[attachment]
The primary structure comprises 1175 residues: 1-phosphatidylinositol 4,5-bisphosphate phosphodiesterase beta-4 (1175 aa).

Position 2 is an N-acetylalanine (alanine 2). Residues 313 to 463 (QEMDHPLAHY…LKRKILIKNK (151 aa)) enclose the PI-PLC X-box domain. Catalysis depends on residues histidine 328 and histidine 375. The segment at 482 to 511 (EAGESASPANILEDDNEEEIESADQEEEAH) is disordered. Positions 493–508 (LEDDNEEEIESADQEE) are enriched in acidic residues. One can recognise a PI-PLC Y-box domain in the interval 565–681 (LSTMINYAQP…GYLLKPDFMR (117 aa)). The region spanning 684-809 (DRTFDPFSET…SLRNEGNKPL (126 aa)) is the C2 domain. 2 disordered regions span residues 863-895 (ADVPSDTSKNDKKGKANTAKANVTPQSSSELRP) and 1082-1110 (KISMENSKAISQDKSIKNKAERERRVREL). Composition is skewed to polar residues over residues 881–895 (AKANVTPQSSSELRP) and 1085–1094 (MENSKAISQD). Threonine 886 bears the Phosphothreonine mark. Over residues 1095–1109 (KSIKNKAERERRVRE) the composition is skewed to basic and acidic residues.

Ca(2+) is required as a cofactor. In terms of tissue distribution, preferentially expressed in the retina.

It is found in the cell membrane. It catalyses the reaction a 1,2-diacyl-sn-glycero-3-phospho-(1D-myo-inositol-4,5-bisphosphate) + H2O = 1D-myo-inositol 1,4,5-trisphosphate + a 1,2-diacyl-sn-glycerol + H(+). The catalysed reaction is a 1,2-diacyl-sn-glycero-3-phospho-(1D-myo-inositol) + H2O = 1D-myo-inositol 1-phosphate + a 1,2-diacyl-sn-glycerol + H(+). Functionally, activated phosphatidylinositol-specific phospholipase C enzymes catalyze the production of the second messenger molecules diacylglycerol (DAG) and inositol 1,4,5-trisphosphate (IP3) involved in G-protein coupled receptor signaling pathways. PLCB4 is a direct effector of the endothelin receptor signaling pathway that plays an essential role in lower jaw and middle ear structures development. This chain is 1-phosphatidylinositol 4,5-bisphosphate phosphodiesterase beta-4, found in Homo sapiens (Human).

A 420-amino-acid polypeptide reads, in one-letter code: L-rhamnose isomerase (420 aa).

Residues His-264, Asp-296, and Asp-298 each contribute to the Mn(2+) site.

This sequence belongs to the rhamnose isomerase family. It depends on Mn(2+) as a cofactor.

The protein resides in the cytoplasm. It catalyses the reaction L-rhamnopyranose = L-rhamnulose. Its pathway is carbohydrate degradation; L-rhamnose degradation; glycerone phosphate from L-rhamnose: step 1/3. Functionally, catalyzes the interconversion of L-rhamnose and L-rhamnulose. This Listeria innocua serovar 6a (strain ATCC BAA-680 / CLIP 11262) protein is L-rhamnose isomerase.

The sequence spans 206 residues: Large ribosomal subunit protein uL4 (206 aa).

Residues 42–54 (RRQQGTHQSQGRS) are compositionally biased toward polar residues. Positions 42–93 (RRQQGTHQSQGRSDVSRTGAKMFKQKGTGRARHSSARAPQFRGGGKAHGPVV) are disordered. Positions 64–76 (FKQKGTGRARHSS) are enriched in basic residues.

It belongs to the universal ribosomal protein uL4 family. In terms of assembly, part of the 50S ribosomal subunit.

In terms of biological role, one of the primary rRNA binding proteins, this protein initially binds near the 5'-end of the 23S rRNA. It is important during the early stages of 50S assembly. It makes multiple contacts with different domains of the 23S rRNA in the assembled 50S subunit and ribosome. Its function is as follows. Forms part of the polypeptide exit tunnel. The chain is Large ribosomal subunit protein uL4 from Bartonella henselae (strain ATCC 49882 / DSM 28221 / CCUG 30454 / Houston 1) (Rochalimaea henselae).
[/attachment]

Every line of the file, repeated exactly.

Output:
The primary structure comprises 1175 residues: 1-phosphatidylinositol 4,5-bisphosphate phosphodiesterase beta-4 (1175 aa).

Position 2 is an N-acetylalanine (alanine 2). Residues 313 to 463 (QEMDHPLAHY…LKRKILIKNK (151 aa)) enclose the PI-PLC X-box domain. Catalysis depends on residues histidine 328 and histidine 375. The segment at 482 to 511 (EAGESASPANILEDDNEEEIESADQEEEAH) is disordered. Positions 493–508 (LEDDNEEEIESADQEE) are enriched in acidic residues. One can recognise a PI-PLC Y-box domain in the interval 565–681 (LSTMINYAQP…GYLLKPDFMR (117 aa)). The region spanning 684-809 (DRTFDPFSET…SLRNEGNKPL (126 aa)) is the C2 domain. 2 disordered regions span residues 863-895 (ADVPSDTSKNDKKGKANTAKANVTPQSSSELRP) and 1082-1110 (KISMENSKAISQDKSIKNKAERERRVREL). Composition is skewed to polar residues over residues 881–895 (AKANVTPQSSSELRP) and 1085–1094 (MENSKAISQD). Threonine 886 bears the Phosphothreonine mark. Over residues 1095–1109 (KSIKNKAERERRVRE) the composition is skewed to basic and acidic residues.

Ca(2+) is required as a cofactor. In terms of tissue distribution, preferentially expressed in the retina.

It is found in the cell membrane. It catalyses the reaction a 1,2-diacyl-sn-glycero-3-phospho-(1D-myo-inositol-4,5-bisphosphate) + H2O = 1D-myo-inositol 1,4,5-trisphosphate + a 1,2-diacyl-sn-glycerol + H(+). The catalysed reaction is a 1,2-diacyl-sn-glycero-3-phospho-(1D-myo-inositol) + H2O = 1D-myo-inositol 1-phosphate + a 1,2-diacyl-sn-glycerol + H(+). Functionally, activated phosphatidylinositol-specific phospholipase C enzymes catalyze the production of the second messenger molecules diacylglycerol (DAG) and inositol 1,4,5-trisphosphate (IP3) involved in G-protein coupled receptor signaling pathways. PLCB4 is a direct effector of the endothelin receptor signaling pathway that plays an essential role in lower jaw and middle ear structures development. This chain is 1-phosphatidylinositol 4,5-bisphosphate phosphodiesterase beta-4, found in Homo sapiens (Human).

A 420-amino-acid polypeptide reads, in one-letter code: L-rhamnose isomerase (420 aa).

Residues His-264, Asp-296, and Asp-298 each contribute to the Mn(2+) site.

This sequence belongs to the rhamnose isomerase family. It depends on Mn(2+) as a cofactor.

The protein resides in the cytoplasm. It catalyses the reaction L-rhamnopyranose = L-rhamnulose. Its pathway is carbohydrate degradation; L-rhamnose degradation; glycerone phosphate from L-rhamnose: step 1/3. Functionally, catalyzes the interconversion of L-rhamnose and L-rhamnulose. This Listeria innocua serovar 6a (strain ATCC BAA-680 / CLIP 11262) protein is L-rhamnose isomerase.

The sequence spans 206 residues: Large ribosomal subunit protein uL4 (206 aa).

Residues 42–54 (RRQQGTHQSQGRS) are compositionally biased toward polar residues. Positions 42–93 (RRQQGTHQSQGRSDVSRTGAKMFKQKGTGRARHSSARAPQFRGGGKAHGPVV) are disordered. Positions 64–76 (FKQKGTGRARHSS) are enriched in basic residues.

It belongs to the universal ribosomal protein uL4 family. In terms of assembly, part of the 50S ribosomal subunit.

In terms of biological role, one of the primary rRNA binding proteins, this protein initially binds near the 5'-end of the 23S rRNA. It is important during the early stages of 50S assembly. It makes multiple contacts with different domains of the 23S rRNA in the assembled 50S subunit and ribosome. Its function is as follows. Forms part of the polypeptide exit tunnel. The chain is Large ribosomal subunit protein uL4 from Bartonella henselae (strain ATCC 49882 / DSM 28221 / CCUG 30454 / Houston 1) (Rochalimaea henselae).